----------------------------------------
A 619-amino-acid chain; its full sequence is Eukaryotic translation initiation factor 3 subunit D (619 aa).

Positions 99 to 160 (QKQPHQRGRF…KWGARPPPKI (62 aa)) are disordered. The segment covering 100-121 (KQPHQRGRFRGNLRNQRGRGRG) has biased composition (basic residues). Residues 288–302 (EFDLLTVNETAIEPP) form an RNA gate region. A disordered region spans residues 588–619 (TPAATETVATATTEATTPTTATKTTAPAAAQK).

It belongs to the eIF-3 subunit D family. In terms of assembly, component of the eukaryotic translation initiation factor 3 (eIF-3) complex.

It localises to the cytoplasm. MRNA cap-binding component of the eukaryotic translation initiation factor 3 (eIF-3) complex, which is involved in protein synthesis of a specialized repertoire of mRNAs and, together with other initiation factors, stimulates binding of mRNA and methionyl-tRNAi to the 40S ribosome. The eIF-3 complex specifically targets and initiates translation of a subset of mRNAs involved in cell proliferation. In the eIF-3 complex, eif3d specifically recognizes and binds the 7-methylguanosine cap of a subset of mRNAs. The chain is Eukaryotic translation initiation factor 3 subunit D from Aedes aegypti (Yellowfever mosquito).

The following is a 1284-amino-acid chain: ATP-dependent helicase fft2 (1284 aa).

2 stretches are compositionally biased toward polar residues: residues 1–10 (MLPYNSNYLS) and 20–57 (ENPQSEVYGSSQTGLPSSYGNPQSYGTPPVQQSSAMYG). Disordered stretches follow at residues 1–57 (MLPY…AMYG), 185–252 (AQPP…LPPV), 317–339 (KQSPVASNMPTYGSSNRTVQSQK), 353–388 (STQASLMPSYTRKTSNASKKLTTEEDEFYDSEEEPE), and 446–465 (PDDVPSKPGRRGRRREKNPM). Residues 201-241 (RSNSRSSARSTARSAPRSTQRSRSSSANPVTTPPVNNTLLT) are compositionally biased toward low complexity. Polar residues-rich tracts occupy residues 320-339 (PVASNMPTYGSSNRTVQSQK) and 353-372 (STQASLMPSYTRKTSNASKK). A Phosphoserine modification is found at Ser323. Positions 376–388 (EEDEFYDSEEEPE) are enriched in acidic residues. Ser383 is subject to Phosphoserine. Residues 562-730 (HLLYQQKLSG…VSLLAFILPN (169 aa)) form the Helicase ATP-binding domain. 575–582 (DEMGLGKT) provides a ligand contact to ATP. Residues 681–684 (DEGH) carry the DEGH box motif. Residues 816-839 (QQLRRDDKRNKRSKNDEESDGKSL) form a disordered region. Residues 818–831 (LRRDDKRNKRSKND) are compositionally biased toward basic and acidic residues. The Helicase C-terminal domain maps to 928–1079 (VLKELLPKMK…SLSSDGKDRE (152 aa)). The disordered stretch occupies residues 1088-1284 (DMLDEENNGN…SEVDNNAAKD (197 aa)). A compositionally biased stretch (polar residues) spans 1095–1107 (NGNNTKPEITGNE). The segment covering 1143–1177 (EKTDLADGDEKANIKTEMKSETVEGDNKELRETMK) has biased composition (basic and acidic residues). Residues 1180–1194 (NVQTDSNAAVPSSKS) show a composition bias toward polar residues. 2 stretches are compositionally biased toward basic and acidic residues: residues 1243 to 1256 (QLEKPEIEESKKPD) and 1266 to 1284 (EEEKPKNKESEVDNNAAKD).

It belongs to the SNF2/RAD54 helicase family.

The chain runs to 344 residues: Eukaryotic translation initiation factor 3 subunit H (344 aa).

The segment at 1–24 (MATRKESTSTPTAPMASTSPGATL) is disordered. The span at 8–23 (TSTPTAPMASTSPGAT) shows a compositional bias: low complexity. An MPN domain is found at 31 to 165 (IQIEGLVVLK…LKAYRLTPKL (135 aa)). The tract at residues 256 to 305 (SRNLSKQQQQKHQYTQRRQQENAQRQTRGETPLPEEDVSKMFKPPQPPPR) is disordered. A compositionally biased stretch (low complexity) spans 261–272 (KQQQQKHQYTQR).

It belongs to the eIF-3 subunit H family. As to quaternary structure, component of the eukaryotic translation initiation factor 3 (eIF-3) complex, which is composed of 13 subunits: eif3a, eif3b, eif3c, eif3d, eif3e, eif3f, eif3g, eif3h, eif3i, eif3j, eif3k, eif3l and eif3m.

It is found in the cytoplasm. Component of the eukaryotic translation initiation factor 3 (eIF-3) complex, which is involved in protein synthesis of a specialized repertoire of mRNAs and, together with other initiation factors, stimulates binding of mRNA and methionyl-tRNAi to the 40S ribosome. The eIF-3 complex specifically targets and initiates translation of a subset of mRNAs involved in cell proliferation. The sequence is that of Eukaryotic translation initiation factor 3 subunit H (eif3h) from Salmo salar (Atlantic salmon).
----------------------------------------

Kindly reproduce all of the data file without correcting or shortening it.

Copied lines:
A 619-amino-acid chain; its full sequence is Eukaryotic translation initiation factor 3 subunit D (619 aa).

Positions 99 to 160 (QKQPHQRGRF…KWGARPPPKI (62 aa)) are disordered. The segment covering 100-121 (KQPHQRGRFRGNLRNQRGRGRG) has biased composition (basic residues). Residues 288–302 (EFDLLTVNETAIEPP) form an RNA gate region. A disordered region spans residues 588–619 (TPAATETVATATTEATTPTTATKTTAPAAAQK).

It belongs to the eIF-3 subunit D family. In terms of assembly, component of the eukaryotic translation initiation factor 3 (eIF-3) complex.

It localises to the cytoplasm. MRNA cap-binding component of the eukaryotic translation initiation factor 3 (eIF-3) complex, which is involved in protein synthesis of a specialized repertoire of mRNAs and, together with other initiation factors, stimulates binding of mRNA and methionyl-tRNAi to the 40S ribosome. The eIF-3 complex specifically targets and initiates translation of a subset of mRNAs involved in cell proliferation. In the eIF-3 complex, eif3d specifically recognizes and binds the 7-methylguanosine cap of a subset of mRNAs. The chain is Eukaryotic translation initiation factor 3 subunit D from Aedes aegypti (Yellowfever mosquito).

The following is a 1284-amino-acid chain: ATP-dependent helicase fft2 (1284 aa).

2 stretches are compositionally biased toward polar residues: residues 1–10 (MLPYNSNYLS) and 20–57 (ENPQSEVYGSSQTGLPSSYGNPQSYGTPPVQQSSAMYG). Disordered stretches follow at residues 1–57 (MLPY…AMYG), 185–252 (AQPP…LPPV), 317–339 (KQSPVASNMPTYGSSNRTVQSQK), 353–388 (STQASLMPSYTRKTSNASKKLTTEEDEFYDSEEEPE), and 446–465 (PDDVPSKPGRRGRRREKNPM). Residues 201-241 (RSNSRSSARSTARSAPRSTQRSRSSSANPVTTPPVNNTLLT) are compositionally biased toward low complexity. Polar residues-rich tracts occupy residues 320-339 (PVASNMPTYGSSNRTVQSQK) and 353-372 (STQASLMPSYTRKTSNASKK). A Phosphoserine modification is found at Ser323. Positions 376–388 (EEDEFYDSEEEPE) are enriched in acidic residues. Ser383 is subject to Phosphoserine. Residues 562-730 (HLLYQQKLSG…VSLLAFILPN (169 aa)) form the Helicase ATP-binding domain. 575–582 (DEMGLGKT) provides a ligand contact to ATP. Residues 681–684 (DEGH) carry the DEGH box motif. Residues 816-839 (QQLRRDDKRNKRSKNDEESDGKSL) form a disordered region. Residues 818–831 (LRRDDKRNKRSKND) are compositionally biased toward basic and acidic residues. The Helicase C-terminal domain maps to 928–1079 (VLKELLPKMK…SLSSDGKDRE (152 aa)). The disordered stretch occupies residues 1088-1284 (DMLDEENNGN…SEVDNNAAKD (197 aa)). A compositionally biased stretch (polar residues) spans 1095–1107 (NGNNTKPEITGNE). The segment covering 1143–1177 (EKTDLADGDEKANIKTEMKSETVEGDNKELRETMK) has biased composition (basic and acidic residues). Residues 1180–1194 (NVQTDSNAAVPSSKS) show a composition bias toward polar residues. 2 stretches are compositionally biased toward basic and acidic residues: residues 1243 to 1256 (QLEKPEIEESKKPD) and 1266 to 1284 (EEEKPKNKESEVDNNAAKD).

It belongs to the SNF2/RAD54 helicase family.

The chain runs to 344 residues: Eukaryotic translation initiation factor 3 subunit H (344 aa).

The segment at 1–24 (MATRKESTSTPTAPMASTSPGATL) is disordered. The span at 8–23 (TSTPTAPMASTSPGAT) shows a compositional bias: low complexity. An MPN domain is found at 31 to 165 (IQIEGLVVLK…LKAYRLTPKL (135 aa)). The tract at residues 256 to 305 (SRNLSKQQQQKHQYTQRRQQENAQRQTRGETPLPEEDVSKMFKPPQPPPR) is disordered. A compositionally biased stretch (low complexity) spans 261–272 (KQQQQKHQYTQR).

It belongs to the eIF-3 subunit H family. As to quaternary structure, component of the eukaryotic translation initiation factor 3 (eIF-3) complex, which is composed of 13 subunits: eif3a, eif3b, eif3c, eif3d, eif3e, eif3f, eif3g, eif3h, eif3i, eif3j, eif3k, eif3l and eif3m.

It is found in the cytoplasm. Component of the eukaryotic translation initiation factor 3 (eIF-3) complex, which is involved in protein synthesis of a specialized repertoire of mRNAs and, together with other initiation factors, stimulates binding of mRNA and methionyl-tRNAi to the 40S ribosome. The eIF-3 complex specifically targets and initiates translation of a subset of mRNAs involved in cell proliferation. The sequence is that of Eukaryotic translation initiation factor 3 subunit H (eif3h) from Salmo salar (Atlantic salmon).